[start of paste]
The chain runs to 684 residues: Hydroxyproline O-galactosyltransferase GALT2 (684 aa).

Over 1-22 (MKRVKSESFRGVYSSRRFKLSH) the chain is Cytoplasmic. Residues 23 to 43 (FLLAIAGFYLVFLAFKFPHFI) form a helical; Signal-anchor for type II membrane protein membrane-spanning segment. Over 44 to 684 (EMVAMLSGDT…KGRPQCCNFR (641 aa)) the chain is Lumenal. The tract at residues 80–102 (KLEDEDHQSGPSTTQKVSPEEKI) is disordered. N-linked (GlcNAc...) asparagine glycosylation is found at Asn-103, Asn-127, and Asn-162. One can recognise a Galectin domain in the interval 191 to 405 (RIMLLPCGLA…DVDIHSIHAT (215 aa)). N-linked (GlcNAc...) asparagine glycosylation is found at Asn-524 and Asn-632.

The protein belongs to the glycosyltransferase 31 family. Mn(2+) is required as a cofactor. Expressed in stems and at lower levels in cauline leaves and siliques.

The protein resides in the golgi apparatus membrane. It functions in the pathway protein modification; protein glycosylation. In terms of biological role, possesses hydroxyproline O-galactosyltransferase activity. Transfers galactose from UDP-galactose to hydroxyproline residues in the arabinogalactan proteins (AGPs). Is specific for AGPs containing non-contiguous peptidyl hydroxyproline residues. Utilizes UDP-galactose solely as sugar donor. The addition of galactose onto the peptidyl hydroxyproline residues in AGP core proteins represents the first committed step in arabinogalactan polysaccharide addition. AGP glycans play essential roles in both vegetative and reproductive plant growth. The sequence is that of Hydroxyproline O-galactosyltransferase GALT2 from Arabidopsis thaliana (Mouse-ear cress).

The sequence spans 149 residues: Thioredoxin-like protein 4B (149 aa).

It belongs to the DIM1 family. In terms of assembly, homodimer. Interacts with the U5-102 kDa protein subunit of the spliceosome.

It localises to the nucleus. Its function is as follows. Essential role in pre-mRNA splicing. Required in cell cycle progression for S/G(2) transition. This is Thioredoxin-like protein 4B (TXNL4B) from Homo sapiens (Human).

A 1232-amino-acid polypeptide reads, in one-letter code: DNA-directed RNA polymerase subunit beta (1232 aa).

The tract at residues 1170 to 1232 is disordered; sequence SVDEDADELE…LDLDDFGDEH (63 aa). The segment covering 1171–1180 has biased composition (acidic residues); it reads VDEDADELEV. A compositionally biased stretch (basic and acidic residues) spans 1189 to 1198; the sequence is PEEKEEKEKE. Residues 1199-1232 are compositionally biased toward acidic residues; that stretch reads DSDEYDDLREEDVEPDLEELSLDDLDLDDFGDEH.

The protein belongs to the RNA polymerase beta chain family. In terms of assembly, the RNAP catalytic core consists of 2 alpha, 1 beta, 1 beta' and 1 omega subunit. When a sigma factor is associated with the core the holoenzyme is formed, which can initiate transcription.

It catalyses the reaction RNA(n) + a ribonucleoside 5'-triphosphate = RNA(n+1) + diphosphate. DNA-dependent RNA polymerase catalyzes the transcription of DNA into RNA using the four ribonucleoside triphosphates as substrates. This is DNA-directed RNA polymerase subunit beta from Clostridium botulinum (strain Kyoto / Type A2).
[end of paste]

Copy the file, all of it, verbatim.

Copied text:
The chain runs to 684 residues: Hydroxyproline O-galactosyltransferase GALT2 (684 aa).

Over 1-22 (MKRVKSESFRGVYSSRRFKLSH) the chain is Cytoplasmic. Residues 23 to 43 (FLLAIAGFYLVFLAFKFPHFI) form a helical; Signal-anchor for type II membrane protein membrane-spanning segment. Over 44 to 684 (EMVAMLSGDT…KGRPQCCNFR (641 aa)) the chain is Lumenal. The tract at residues 80–102 (KLEDEDHQSGPSTTQKVSPEEKI) is disordered. N-linked (GlcNAc...) asparagine glycosylation is found at Asn-103, Asn-127, and Asn-162. One can recognise a Galectin domain in the interval 191 to 405 (RIMLLPCGLA…DVDIHSIHAT (215 aa)). N-linked (GlcNAc...) asparagine glycosylation is found at Asn-524 and Asn-632.

The protein belongs to the glycosyltransferase 31 family. Mn(2+) is required as a cofactor. Expressed in stems and at lower levels in cauline leaves and siliques.

The protein resides in the golgi apparatus membrane. It functions in the pathway protein modification; protein glycosylation. In terms of biological role, possesses hydroxyproline O-galactosyltransferase activity. Transfers galactose from UDP-galactose to hydroxyproline residues in the arabinogalactan proteins (AGPs). Is specific for AGPs containing non-contiguous peptidyl hydroxyproline residues. Utilizes UDP-galactose solely as sugar donor. The addition of galactose onto the peptidyl hydroxyproline residues in AGP core proteins represents the first committed step in arabinogalactan polysaccharide addition. AGP glycans play essential roles in both vegetative and reproductive plant growth. The sequence is that of Hydroxyproline O-galactosyltransferase GALT2 from Arabidopsis thaliana (Mouse-ear cress).

The sequence spans 149 residues: Thioredoxin-like protein 4B (149 aa).

It belongs to the DIM1 family. In terms of assembly, homodimer. Interacts with the U5-102 kDa protein subunit of the spliceosome.

It localises to the nucleus. Its function is as follows. Essential role in pre-mRNA splicing. Required in cell cycle progression for S/G(2) transition. This is Thioredoxin-like protein 4B (TXNL4B) from Homo sapiens (Human).

A 1232-amino-acid polypeptide reads, in one-letter code: DNA-directed RNA polymerase subunit beta (1232 aa).

The tract at residues 1170 to 1232 is disordered; sequence SVDEDADELE…LDLDDFGDEH (63 aa). The segment covering 1171–1180 has biased composition (acidic residues); it reads VDEDADELEV. A compositionally biased stretch (basic and acidic residues) spans 1189 to 1198; the sequence is PEEKEEKEKE. Residues 1199-1232 are compositionally biased toward acidic residues; that stretch reads DSDEYDDLREEDVEPDLEELSLDDLDLDDFGDEH.

The protein belongs to the RNA polymerase beta chain family. In terms of assembly, the RNAP catalytic core consists of 2 alpha, 1 beta, 1 beta' and 1 omega subunit. When a sigma factor is associated with the core the holoenzyme is formed, which can initiate transcription.

It catalyses the reaction RNA(n) + a ribonucleoside 5'-triphosphate = RNA(n+1) + diphosphate. DNA-dependent RNA polymerase catalyzes the transcription of DNA into RNA using the four ribonucleoside triphosphates as substrates. This is DNA-directed RNA polymerase subunit beta from Clostridium botulinum (strain Kyoto / Type A2).